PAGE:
Monday, March 10, 2008

The Thing About California

As we all know by now, the epicenter for the newspaper disaster is the San Francisco Bay area. The unprofitable Chron. The near-collapse of the Mercury News. (Some recent postings on that here and here.) The cutbacks in publication frequency in nearby Tracy and Gilroy.

And, because the Bay area is also the epicenter of what has happened in computing in the last 30 years, at least, the two are tied together. Craigslist. Mercury Center. Hot Coco. Cole Papers. People in San Francisco and San Jose were seeing the potential change brought about by the computer industry years before everyone else, because it was the center of the computer industry -- people at newspapers were writing about it, and newspaper people who were interested in computers were attracted to the area.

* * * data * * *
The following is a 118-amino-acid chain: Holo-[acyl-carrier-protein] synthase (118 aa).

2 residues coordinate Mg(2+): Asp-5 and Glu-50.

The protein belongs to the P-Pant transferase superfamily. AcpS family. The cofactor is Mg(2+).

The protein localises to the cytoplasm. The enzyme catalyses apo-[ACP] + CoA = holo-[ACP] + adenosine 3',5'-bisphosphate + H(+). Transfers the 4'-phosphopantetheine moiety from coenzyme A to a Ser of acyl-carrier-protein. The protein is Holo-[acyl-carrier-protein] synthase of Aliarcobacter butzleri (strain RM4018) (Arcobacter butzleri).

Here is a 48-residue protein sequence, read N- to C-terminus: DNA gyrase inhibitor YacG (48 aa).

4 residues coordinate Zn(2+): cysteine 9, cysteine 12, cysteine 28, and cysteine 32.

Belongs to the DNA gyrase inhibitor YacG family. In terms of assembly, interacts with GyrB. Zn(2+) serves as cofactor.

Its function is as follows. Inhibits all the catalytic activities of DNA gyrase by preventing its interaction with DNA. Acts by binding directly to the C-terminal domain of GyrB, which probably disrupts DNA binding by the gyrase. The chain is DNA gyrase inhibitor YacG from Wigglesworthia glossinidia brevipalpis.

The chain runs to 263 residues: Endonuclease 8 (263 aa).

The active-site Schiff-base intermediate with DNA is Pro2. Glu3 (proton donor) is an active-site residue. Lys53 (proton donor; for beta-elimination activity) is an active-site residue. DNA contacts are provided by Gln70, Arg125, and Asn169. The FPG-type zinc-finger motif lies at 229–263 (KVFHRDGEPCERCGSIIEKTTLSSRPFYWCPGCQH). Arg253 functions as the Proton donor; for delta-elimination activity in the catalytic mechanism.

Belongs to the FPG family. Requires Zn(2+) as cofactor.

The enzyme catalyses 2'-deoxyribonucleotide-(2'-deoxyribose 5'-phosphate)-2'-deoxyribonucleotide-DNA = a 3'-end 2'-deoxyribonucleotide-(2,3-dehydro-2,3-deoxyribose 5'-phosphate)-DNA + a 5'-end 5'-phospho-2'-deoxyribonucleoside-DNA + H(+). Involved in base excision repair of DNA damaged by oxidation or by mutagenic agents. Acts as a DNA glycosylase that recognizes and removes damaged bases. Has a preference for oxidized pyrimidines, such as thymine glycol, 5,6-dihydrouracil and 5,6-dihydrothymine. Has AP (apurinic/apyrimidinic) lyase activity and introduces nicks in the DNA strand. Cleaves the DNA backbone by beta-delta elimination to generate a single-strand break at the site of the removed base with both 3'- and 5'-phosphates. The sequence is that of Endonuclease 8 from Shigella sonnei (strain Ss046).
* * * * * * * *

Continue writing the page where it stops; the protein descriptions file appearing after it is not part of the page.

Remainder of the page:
And that is all true. But it's too facile to simply say, one, therefore the other, simple explanation, cause, effect. There are other things to take into account.

California, particularly its major metro areas, is a costly place to do business. In 2005, California had the fourth highest cost of doing business in the country, and we can assume it hasn't gotten better. That's the whole state, and California has a huge variation between inland markets such as Bakersfield, Fresno and Redding -- even Sacramento -- and the coast. (New York state obviously has the same situation.) California has the highest gasoline costs in the country, and San Francisco has the highest gasoline costs of the nation's big cities.

And we all know about housing prices in the Bay area, particularly in San Jose-Palo Alto, which have been among the nation's most costly for years. This means as an employer that you have to pay people in a national job market enough to be competitive, and as a business that people have less money left over to spend on your products after spending a huge chunk on housing.